XCMG's USD 31.63 Million Order of Dump Trucks Are Delivered to Central Asia and South Africa.

Le tombereau articulé XDA40 avancé et résistant, qui a été conçu pour être utilisé dans des projets miniers majeurs et est en mesure de manutentionner des charges allant jusqu’à 40 tonnes, est le modèle phare de XCMG. Les 70 unités de cette commande majeure, qui sont hautement adaptables pour répondre aux besoins de clients du monde entier, ont été conçues sur mesure selon les spécifications du client et seront utilisées dans des projets majeurs situés dans des climats et terrains variés sur deux continents.

« Cette commande d’exportation de 200 millions RMB établit un nouveau record en matière de tombereaux articulés. Elle représente la puissance de XCMG et de la Chine dans le domaine de la fabrication d’équipements haut de gamme et constitue un jalon sur la voie de la domination mondiale de la Chine sur le marché mondial des équipements miniers », a déclaré Wang Min, le président-directeur général de XCMG.

« En 2017, le volume des exportations du département d’activités de machines d’excavation de XCMG a augmenté, en glissement annuel, de 150 %. Notre équipement minier a impressionné le marché mondial grâce à son génie et il a brisé le monopole des marques étrangères. Nous continuerons dans le futur de fournir tous les efforts nécessaires pour être à la pointe de l’industrie et demeurer une marque d’équipement minier de calibre mondial », a ajouté M. Wang.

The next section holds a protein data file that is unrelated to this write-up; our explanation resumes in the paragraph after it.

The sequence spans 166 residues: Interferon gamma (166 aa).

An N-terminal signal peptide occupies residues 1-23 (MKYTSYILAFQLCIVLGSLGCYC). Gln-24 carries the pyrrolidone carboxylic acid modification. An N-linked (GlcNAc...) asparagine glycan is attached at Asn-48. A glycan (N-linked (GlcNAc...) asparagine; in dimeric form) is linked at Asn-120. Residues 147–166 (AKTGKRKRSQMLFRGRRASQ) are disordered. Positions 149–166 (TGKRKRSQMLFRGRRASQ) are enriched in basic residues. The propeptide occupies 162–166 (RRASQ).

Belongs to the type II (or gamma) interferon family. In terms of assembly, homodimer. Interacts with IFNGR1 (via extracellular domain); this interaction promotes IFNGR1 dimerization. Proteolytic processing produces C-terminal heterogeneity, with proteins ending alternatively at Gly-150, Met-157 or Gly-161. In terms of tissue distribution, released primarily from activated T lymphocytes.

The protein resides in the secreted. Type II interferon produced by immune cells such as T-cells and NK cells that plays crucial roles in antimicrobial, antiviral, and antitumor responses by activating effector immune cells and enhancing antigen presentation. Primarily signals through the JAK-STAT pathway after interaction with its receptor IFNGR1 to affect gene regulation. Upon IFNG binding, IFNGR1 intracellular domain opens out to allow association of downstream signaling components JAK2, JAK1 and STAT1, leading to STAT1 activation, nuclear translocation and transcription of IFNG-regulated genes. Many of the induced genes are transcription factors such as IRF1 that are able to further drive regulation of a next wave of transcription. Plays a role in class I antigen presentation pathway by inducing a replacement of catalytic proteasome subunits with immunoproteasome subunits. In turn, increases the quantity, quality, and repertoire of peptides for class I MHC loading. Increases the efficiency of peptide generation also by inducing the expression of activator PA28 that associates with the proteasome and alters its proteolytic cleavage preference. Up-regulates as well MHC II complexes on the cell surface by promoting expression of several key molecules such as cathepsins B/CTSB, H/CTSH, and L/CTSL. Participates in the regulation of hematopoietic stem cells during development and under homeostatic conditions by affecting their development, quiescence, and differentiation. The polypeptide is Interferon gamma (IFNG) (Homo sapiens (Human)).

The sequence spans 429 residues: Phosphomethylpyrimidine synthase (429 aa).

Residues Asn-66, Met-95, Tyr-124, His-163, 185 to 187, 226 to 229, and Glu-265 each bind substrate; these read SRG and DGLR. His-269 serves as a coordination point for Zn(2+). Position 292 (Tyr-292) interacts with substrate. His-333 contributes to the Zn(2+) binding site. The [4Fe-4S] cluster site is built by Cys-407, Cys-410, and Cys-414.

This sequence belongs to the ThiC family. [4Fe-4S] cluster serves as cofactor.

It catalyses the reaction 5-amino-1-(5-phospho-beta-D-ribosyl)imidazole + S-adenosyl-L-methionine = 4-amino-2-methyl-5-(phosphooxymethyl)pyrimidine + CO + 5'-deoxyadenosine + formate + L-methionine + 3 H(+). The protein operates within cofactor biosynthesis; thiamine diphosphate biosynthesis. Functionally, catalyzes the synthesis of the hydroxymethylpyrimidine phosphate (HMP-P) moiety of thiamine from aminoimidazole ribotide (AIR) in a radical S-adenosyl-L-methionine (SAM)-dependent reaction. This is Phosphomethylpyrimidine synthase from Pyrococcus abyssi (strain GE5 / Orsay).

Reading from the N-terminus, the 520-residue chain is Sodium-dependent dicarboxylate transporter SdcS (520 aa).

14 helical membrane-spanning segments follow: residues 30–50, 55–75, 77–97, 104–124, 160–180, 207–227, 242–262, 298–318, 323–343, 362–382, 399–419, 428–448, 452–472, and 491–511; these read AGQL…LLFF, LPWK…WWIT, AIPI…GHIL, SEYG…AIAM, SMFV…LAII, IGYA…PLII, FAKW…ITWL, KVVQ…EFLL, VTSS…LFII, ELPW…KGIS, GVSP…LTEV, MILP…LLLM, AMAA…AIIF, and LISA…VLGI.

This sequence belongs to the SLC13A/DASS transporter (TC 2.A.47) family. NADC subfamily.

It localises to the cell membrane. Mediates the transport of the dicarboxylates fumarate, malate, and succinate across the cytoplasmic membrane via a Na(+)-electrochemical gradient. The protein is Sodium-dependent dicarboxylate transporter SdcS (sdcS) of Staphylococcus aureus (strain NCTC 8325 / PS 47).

XCMG, qui est un pionnier et un leader de l’industrie chinoise de machineries de construction, a adopté une stratégie axée sur l’innovation afin de réaliser continuellement des percées en matière de technologie et de développement de produits.

Le groupe a récemment terminé les travaux d’une ligne de production haut de gamme fabricant des pelles hydrauliques minières de 70 à 700 tonnes, des tombereaux miniers de 60 à 360 tonnes et des tombereaux miniers articulés de 30 à 60 tonnes. Grâce à cela, XCMG est devenu l’un des rares fabricants mondiaux, et le seul en Chine, qui est capable de développer et de fabriquer de l’équipement minier à grande échelle pour l’exploitation minière à ciel ouvert.

À propos de XCMG

XCMG est une société multinationale de fabrication de machinerie lourde dotée d’une histoire de 74 ans. Elle se classe actuellement en huitième place mondiale dans l’industrie des machines de construction. La société exporte vers plus de 177 pays et régions à travers le monde.

Pour obtenir plus d’informations, veuillez visiter : , ou les pages de XCMG sur  Facebook , Twitter , YouTube , LinkedIn et Instagram .

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HENTIES BAY, NAMIBIA — Namibia has become the second country in Africa, after South Africa, to join the Scientific Committee on Oceanic Research (SCOR) which brings together ocean scientists from across the world to advance ocean science and overcome barriers to understanding the ocean.

SCOR President Dr Marie Alexandrine Sicre made the announcement Wednesday at the University of Namibia’s Sam Nujoma Marine and Coastal Resources Research Centre (SANUMARC) in this coastal town, some 350 kilometres west of the capital, Windhoek.